This issue tracker has been migrated to GitHub, and is currently read-only.
For more information, see the GitHub FAQs in the Python's Developer Guide.

Title: Promise the long-time truth that `args=list` works
Type: behavior Stage: patch review
Components: Documentation Versions: Python 3.11
Status: open Resolution:
Dependencies: Superseder:
Assigned To: docs@python Nosy List: CharlieZhao, docs@python, rhettinger, serhiy.storchaka, tim.peters
Priority: low Keywords: easy, patch

Created on 2021-11-06 04:02 by tim.peters, last changed 2022-04-11 14:59 by admin.

Pull Requests
URL Status Linked Edit
PR 29437 closed rhettinger, 2021-11-06 05:01
PR 30982 merged CharlieZhao, 2022-01-28 07:57
Messages (7)
msg405846 - (view) Author: Tim Peters (tim.peters) * (Python committer) Date: 2021-11-06 04:02
A number of contexts allow specifying a tuple of arguments to be passed later to a function. The Thread constructor is a fine example, and happened to come up (again! for me) here today:

This often confuses especially newbies, because the function they intend to parallelize often takes only a single argument, and Python's syntax for a 1-element tuple actually _requires_ parentheses in the context of an argument list, with a naked trailing comma:

t = threading.Thread(target=access, args=(thread_number,))

It "looks weird" to people.

I'm not suggesting to change that, but instead to officially bless the workaround I've seen very often in real code: use a list instead.

t = threading.Thread(target=access, args=[thread_number])

Nobody scratches their head over what that means.

CPython's implementations typically couldn't care less what kind of sequence is used, and none that I'm aware of verify that it's specifically a tuple. The implementations just go on to do some simple variation of*self.args)

Tuple or list makes no real difference. I'm not really keen to immortalize the "any sequence type whatsoever that just happens to work" implementation behavior, but am keen to promise that a list specifically will work. A lot of code already relies on it.
msg405851 - (view) Author: Serhiy Storchaka (serhiy.storchaka) * (Python committer) Date: 2021-11-06 09:09
There is a difference if you modify the arguments list after creating a thread.

    args = [1]
    t = threading.Thread(target=access, args=args)
    args[0] = 2

Would it call access(1) or access(2)?
msg405867 - (view) Author: Tim Peters (tim.peters) * (Python committer) Date: 2021-11-06 16:58
Serhiy, we haven't documented such stuff, and, indeed, I've been burned by it but much more often in the case of multiprocessing.Process. But note that I'm SWAPPING the order of your last two lines. In the original, you mutated the argument _before_ starting any parallel work, so "of course" the new worker will see the mutation:

    def access(xs):

    args = ([1],)
    t = multiprocessing.Process(target=access, args=args)
    t.start() # start parallel work before mutating
    args[0][0] = 2

Does that print [1] or [2]? Passing a tuple in no way prevents mutations to mutable objects the tuple contains.

When the docs are silent, "implementation defined" rules. Whether you use threading or multiprocessing in the altered example above, the result printed simply isn't defined - it's a race between the main thread doing the mutation and the "parallel part" accessing the mutated object.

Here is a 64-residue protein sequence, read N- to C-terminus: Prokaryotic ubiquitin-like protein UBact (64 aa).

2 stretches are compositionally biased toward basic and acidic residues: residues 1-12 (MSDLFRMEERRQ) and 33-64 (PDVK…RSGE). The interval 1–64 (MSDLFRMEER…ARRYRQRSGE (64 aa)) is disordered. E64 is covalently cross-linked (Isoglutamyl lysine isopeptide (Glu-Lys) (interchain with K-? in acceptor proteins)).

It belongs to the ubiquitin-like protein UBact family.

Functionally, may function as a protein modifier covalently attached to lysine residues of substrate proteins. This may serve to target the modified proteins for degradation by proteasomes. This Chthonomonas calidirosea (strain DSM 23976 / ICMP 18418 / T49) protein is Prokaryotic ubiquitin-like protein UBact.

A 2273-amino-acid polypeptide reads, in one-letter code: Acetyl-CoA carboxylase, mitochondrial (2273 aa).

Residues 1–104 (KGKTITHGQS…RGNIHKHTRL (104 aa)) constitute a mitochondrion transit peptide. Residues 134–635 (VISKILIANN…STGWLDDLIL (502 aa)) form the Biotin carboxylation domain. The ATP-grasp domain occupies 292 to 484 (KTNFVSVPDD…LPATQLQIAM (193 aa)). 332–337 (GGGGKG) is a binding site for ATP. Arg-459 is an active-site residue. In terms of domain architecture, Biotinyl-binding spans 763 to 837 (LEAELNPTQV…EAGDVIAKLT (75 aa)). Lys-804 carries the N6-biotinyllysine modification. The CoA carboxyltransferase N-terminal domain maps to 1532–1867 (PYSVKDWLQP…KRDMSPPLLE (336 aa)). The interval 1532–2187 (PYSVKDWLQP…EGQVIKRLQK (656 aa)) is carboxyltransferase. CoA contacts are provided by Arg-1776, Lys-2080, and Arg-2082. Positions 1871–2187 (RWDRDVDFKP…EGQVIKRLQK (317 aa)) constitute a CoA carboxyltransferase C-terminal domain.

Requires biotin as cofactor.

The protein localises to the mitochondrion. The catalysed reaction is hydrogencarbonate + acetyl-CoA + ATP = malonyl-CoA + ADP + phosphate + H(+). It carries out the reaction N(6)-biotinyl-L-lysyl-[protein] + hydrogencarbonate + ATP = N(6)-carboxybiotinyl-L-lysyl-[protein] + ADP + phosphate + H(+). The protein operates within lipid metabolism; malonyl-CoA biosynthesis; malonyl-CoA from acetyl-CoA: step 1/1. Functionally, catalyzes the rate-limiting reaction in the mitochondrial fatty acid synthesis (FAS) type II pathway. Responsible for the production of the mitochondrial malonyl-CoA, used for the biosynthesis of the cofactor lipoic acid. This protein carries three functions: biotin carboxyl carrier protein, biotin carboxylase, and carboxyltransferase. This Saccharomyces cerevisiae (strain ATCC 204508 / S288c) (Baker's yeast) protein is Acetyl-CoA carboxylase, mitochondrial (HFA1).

This is subtler in the multiprocessing context, though, because the relevant "parallel part" is really the hidden thread that pickles the argument list to send to the worker. That effectively makes a deep copy. But it's still a race, just not one visible from staring at the Python code. In the threading case, no copies are made.
msg406145 - (view) Author: Tim Peters (tim.peters) * (Python committer) Date: 2021-11-11 03:22
Changed stage back to "needs patch", since Raymond appears to have closed his PR. Raymond, what's up with that?
msg411823 - (view) Author: Charlie Zhao (CharlieZhao) * Date: 2022-01-27 02:26
I'd like to work on this issue recently if it's still needed.

According to suggestions in PR:, I will:

* Add doc example for Thread function;
* Add some test cases for checking the validity of list args;
* Repeat the above works on multiprocessing module.
msg411825 - (view) Author: Tim Peters (tim.peters) * (Python committer) Date: 2022-01-27 02:43
Charliz, please do! I have no idea why Raymond just stopped. He even deleted his initial message here, saying "I relied on this for many years.  So, yet it would be nice to guarantee it :-)".

Best I can tell, nothing has changed: lots of people have relied on this behavior for years, and the docs should say it's fine.
msg414067 - (view) Author: Tim Peters (tim.peters) * (Python committer) Date: 2022-02-26 04:17
New changeset e466faa9df9a1bd377d9725de5484471bc4af8d0 by Charlie Zhao in branch 'main':
bpo-45735: Promise the long-time truth that `args=list` works (GH-30982)
Date User Action Args
2022-04-11 14:59:52adminsetgithub: 89898
2022-02-26 04:17:24tim.peterssetmessages: + msg414067
2022-01-28 07:57:55CharlieZhaosetstage: needs patch -> patch review
pull_requests: + pull_request29161
2022-01-27 02:43:08tim.peterssetmessages: + msg411825
2022-01-27 02:26:42CharlieZhaosetnosy: + CharlieZhao
messages: + msg411823
2021-11-11 03:22:04tim.peterssetmessages: + msg406145
stage: patch review -> needs patch
2021-11-06 16:58:17tim.peterssetmessages: + msg405867
2021-11-06 09:09:32serhiy.storchakasetnosy: + serhiy.storchaka
messages: + msg405851
2021-11-06 05:12:19rhettingersetmessages: - msg405847
2021-11-06 05:01:09rhettingersetkeywords: + patch
stage: needs patch -> patch review
pull_requests: + pull_request27691
2021-11-06 04:44:44rhettingersetnosy: + rhettinger
messages: + msg405847
2021-11-06 04:02:32tim.peterssettitle: Promise that the long-time truth that `args=list` works -> Promise the long-time truth that `args=list` works
2021-11-06 04:02:01tim.peterscreate